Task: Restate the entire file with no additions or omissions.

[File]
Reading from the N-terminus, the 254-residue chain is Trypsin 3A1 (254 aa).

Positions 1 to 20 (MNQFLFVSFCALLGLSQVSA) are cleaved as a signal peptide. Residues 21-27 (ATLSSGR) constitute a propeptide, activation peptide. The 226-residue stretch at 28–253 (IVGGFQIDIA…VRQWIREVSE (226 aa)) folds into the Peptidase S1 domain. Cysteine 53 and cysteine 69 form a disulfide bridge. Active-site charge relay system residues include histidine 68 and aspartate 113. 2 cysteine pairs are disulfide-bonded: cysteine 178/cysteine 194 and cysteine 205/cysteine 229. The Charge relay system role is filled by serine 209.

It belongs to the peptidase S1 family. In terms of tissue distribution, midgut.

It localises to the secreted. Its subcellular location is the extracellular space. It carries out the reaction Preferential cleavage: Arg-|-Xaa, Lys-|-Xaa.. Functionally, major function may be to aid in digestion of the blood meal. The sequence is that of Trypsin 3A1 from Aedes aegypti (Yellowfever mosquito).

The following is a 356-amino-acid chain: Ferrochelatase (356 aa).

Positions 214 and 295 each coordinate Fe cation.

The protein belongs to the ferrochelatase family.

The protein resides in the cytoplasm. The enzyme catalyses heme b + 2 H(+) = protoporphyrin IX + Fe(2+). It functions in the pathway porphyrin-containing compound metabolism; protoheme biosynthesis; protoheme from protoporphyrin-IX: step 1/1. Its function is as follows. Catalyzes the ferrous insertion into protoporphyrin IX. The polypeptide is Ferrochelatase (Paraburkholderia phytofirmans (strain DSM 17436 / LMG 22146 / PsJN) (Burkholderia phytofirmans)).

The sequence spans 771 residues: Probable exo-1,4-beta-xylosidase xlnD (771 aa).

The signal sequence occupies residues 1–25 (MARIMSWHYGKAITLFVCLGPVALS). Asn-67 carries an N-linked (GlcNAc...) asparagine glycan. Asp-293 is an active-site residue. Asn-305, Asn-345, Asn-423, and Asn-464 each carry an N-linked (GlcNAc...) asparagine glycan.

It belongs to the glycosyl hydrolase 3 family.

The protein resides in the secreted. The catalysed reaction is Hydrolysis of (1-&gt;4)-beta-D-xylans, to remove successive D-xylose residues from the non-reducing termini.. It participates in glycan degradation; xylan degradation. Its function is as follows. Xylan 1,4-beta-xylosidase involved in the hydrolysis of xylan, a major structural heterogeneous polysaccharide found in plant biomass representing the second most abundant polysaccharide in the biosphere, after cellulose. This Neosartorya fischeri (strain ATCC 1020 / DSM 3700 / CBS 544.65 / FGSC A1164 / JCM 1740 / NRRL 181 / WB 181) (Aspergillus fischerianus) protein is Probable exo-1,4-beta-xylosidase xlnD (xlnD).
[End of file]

Reading from the N-terminus, the 254-residue chain is Trypsin 3A1 (254 aa).

Positions 1 to 20 (MNQFLFVSFCALLGLSQVSA) are cleaved as a signal peptide. Residues 21-27 (ATLSSGR) constitute a propeptide, activation peptide. The 226-residue stretch at 28–253 (IVGGFQIDIA…VRQWIREVSE (226 aa)) folds into the Peptidase S1 domain. Cysteine 53 and cysteine 69 form a disulfide bridge. Active-site charge relay system residues include histidine 68 and aspartate 113. 2 cysteine pairs are disulfide-bonded: cysteine 178/cysteine 194 and cysteine 205/cysteine 229. The Charge relay system role is filled by serine 209.

It belongs to the peptidase S1 family. In terms of tissue distribution, midgut.

It localises to the secreted. Its subcellular location is the extracellular space. It carries out the reaction Preferential cleavage: Arg-|-Xaa, Lys-|-Xaa.. Functionally, major function may be to aid in digestion of the blood meal. The sequence is that of Trypsin 3A1 from Aedes aegypti (Yellowfever mosquito).

The following is a 356-amino-acid chain: Ferrochelatase (356 aa).

Positions 214 and 295 each coordinate Fe cation.

The protein belongs to the ferrochelatase family.

The protein resides in the cytoplasm. The enzyme catalyses heme b + 2 H(+) = protoporphyrin IX + Fe(2+). It functions in the pathway porphyrin-containing compound metabolism; protoheme biosynthesis; protoheme from protoporphyrin-IX: step 1/1. Its function is as follows. Catalyzes the ferrous insertion into protoporphyrin IX. The polypeptide is Ferrochelatase (Paraburkholderia phytofirmans (strain DSM 17436 / LMG 22146 / PsJN) (Burkholderia phytofirmans)).

The sequence spans 771 residues: Probable exo-1,4-beta-xylosidase xlnD (771 aa).

The signal sequence occupies residues 1–25 (MARIMSWHYGKAITLFVCLGPVALS). Asn-67 carries an N-linked (GlcNAc...) asparagine glycan. Asp-293 is an active-site residue. Asn-305, Asn-345, Asn-423, and Asn-464 each carry an N-linked (GlcNAc...) asparagine glycan.

It belongs to the glycosyl hydrolase 3 family.

The protein resides in the secreted. The catalysed reaction is Hydrolysis of (1-&gt;4)-beta-D-xylans, to remove successive D-xylose residues from the non-reducing termini.. It participates in glycan degradation; xylan degradation. Its function is as follows. Xylan 1,4-beta-xylosidase involved in the hydrolysis of xylan, a major structural heterogeneous polysaccharide found in plant biomass representing the second most abundant polysaccharide in the biosphere, after cellulose. This Neosartorya fischeri (strain ATCC 1020 / DSM 3700 / CBS 544.65 / FGSC A1164 / JCM 1740 / NRRL 181 / WB 181) (Aspergillus fischerianus) protein is Probable exo-1,4-beta-xylosidase xlnD (xlnD).